Unfortunately the lack of any 4K playback devices rendered a full test of the 4K video recording moot, but on our 1440P monitor they certainly looked to have a great level of detail. For the still images test the quality was again fantastic, even in very low light the camera captured the image perfectly. It certainly put our old iPhone 5 to shame and compared to the new iPhone 6 with just an 8MP rear camera it is in a different league. The camera performed far above our expectations and is a real highlight of the Note 4.
What about the Super AMOLED display?
It is by far the best display we have seen on any device to date and really does as Samsung claim, 'provide a superior viewing experience and content that is vivid with colour and brightness'. We couldn't put it any better, other than to say everything we tried looked stunning. Web pages are very clear, e-books are easy on the eyes and 1440P images look gorgeous. YouTube unfortunately only offers up to 720P playback at time of review, which looks to be a bug with the latest version although Netflix does look particularly good on the small screen. The maximum brightness level is more than enough for everyday use and the adaptive display offers four options to tweak the image from AMOLED cinema, AMOLED photo, basic and the full adaptive Display mode. In Adaptive Display mode, the display is automatically optimised for colour, saturation and sharpness for several different applications such as web browsing, viewing videos and the camera for example. There does seem to be some debate in that it is claimed the human eye can only see 466 PPI and anything higher is just superfluous but our experience alone with the Note 4 shows it has the finest display we have ever seen.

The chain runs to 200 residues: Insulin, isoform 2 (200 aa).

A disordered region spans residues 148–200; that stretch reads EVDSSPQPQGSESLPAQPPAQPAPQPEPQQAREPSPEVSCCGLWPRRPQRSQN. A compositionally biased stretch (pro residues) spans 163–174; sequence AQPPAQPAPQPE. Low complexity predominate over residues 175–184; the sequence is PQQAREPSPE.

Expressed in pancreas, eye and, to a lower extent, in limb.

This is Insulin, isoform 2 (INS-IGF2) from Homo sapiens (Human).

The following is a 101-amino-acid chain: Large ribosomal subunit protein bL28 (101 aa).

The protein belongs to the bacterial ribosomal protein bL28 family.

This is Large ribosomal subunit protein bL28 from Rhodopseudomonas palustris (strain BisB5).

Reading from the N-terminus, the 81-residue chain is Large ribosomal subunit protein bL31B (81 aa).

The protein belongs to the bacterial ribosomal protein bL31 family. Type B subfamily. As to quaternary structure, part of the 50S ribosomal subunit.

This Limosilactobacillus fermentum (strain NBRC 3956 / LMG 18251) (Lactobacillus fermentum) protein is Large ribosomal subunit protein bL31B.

Is the audio any good?
How good is the battery life?
As with the Samsung Tab S, there's the 'Ultra power saving mode', which when activated changes the colour of the screen to greyscale and access is restricted to only a few apps, such as the internet browser, Google+, Calculator, Clock and S planner and also Bluetooth is turned off. Clearly this mode will extend the battery life significantly and if you need to squeeze out those last few % of battery life if you are expecting a call (if people still call each other these days?) then this mode may be useful, but other than that we can't see it being used.